Metamaterials can bend light around objects to render them near-invisible, begins a recent report in New Scientist. But it is an imperfect, lossy process, meaning some light is absorbed on its way through the metamaterial, and therefore the object remains semi-visible.
Now a team of scientists at Purdue University in West Lafayette, Indiana have invented a light amplifying resin ‘sandwich filling’ which, when stimulated by a laser, creates gain in the electro-optical signal, restoring the ‘lost’ light. The “negative-index metamaterial” means that an object can now conceivably be made invisible to specific wavelengths of light.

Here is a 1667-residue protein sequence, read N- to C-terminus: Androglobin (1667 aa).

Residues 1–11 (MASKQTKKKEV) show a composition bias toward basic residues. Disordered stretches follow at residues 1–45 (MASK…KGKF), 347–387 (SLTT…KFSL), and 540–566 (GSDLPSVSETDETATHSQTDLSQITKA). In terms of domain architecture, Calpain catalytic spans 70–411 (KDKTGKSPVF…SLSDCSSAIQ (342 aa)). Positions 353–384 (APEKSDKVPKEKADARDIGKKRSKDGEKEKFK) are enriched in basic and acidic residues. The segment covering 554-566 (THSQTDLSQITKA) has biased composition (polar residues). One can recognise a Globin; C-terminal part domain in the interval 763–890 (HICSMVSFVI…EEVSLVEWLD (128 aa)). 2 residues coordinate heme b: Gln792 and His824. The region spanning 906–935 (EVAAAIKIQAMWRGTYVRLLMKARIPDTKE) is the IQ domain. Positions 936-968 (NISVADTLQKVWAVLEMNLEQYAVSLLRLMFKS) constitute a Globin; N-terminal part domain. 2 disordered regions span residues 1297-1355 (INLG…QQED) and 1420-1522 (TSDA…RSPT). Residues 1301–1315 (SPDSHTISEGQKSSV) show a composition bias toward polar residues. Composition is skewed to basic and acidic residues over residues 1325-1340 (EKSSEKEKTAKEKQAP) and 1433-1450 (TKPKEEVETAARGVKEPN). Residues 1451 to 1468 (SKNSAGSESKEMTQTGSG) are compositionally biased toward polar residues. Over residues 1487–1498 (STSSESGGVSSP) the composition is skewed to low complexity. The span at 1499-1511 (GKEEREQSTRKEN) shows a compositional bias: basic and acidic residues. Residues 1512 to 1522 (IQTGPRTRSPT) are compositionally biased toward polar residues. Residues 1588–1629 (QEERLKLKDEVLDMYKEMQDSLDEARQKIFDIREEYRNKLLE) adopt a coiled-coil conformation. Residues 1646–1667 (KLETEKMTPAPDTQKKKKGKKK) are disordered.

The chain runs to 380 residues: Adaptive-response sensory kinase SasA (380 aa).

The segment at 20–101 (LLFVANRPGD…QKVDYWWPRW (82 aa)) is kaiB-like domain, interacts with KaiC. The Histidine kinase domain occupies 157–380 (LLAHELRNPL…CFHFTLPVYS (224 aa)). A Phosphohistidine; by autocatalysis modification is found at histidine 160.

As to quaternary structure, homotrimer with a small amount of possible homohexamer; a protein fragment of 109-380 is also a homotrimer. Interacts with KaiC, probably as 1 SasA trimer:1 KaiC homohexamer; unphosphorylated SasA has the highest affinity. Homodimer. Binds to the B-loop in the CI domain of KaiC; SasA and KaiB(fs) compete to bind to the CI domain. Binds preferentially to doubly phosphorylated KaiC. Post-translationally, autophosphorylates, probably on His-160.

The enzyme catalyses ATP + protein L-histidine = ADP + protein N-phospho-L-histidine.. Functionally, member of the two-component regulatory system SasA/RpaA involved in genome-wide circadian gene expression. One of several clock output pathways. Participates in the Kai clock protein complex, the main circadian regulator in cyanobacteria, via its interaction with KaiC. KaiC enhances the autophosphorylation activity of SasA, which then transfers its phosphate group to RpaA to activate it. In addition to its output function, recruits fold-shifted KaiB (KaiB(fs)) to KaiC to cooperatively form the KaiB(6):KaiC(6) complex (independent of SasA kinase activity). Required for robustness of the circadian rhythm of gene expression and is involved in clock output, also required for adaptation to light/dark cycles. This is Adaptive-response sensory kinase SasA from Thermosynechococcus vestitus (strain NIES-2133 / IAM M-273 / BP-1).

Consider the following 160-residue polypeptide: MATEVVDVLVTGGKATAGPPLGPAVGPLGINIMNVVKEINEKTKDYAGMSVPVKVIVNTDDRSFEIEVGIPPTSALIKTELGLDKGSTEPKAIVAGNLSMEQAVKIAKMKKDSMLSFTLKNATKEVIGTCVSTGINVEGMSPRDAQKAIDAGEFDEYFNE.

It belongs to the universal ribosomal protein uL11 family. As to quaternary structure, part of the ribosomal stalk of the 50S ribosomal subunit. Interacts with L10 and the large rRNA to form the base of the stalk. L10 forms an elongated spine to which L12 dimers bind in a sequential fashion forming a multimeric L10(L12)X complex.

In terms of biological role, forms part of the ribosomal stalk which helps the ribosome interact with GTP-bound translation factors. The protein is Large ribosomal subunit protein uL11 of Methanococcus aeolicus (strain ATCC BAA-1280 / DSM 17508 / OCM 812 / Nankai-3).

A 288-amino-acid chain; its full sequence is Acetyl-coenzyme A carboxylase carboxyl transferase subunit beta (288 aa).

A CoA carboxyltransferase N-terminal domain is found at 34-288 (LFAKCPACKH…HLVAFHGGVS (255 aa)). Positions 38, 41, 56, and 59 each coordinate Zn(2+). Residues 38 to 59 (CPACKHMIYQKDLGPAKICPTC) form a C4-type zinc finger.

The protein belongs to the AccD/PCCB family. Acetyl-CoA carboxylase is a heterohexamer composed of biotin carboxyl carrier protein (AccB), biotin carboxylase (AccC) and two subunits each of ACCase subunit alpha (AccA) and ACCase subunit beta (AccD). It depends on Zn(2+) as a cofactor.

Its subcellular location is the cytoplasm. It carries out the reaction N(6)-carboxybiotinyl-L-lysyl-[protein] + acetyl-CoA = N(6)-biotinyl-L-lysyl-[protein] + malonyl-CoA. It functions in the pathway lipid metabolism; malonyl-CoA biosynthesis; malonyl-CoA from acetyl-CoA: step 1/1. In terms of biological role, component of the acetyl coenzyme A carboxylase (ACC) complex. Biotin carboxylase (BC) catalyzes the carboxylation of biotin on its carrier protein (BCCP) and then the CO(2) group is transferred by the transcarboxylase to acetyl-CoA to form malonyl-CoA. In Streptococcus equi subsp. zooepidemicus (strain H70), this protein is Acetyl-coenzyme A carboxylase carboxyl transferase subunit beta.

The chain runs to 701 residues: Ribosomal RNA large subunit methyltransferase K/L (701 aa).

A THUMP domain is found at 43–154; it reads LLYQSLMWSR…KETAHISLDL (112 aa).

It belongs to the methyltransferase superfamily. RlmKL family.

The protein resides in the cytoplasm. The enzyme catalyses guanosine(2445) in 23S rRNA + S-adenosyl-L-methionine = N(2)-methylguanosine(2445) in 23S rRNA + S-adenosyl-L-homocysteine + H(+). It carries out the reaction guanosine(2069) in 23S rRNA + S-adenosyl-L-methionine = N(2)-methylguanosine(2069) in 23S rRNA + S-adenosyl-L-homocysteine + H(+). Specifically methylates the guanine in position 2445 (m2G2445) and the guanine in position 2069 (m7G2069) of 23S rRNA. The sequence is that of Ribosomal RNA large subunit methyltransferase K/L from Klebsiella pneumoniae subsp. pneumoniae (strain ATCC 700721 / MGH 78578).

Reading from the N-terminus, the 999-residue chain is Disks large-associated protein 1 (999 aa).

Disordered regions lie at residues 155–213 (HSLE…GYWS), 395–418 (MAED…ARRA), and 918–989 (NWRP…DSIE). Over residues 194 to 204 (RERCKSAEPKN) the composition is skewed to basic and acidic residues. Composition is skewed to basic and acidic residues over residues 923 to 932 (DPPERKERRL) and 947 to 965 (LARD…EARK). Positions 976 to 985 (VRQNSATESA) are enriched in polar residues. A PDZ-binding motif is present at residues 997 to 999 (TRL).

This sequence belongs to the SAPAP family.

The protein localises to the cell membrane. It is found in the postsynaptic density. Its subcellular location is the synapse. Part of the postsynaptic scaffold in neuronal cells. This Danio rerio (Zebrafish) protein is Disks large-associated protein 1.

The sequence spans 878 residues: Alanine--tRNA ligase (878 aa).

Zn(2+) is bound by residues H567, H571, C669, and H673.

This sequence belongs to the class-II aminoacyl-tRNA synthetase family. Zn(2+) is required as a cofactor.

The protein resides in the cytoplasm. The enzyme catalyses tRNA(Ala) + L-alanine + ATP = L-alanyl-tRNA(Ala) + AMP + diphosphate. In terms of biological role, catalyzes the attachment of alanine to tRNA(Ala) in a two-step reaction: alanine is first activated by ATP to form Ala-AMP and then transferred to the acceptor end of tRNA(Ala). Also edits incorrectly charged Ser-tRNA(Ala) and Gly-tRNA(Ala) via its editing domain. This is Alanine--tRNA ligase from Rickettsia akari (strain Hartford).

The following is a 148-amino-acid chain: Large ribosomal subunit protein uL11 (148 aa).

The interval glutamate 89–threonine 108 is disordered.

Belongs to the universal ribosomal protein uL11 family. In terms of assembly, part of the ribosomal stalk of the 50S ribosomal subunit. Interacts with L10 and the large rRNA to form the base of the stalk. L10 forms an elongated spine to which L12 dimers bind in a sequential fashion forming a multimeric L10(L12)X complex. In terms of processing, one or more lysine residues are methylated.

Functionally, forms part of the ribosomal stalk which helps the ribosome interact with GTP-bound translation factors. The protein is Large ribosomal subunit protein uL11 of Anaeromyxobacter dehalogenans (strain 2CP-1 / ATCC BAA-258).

Previous metamaterials, utilising nanoholes in a carbon matrix, IIRC, were able to mask objects in the microwave end of the electromagnetic spectrum, but visible light has until now been elusive.
A wearable device is still light years away (pardon the pun!), but military installations, ships and even armoured vehicles are most definitely foreseeable near-term applications for the invisibility treatment.
Watch this space. Not that you’ll see anything ;-)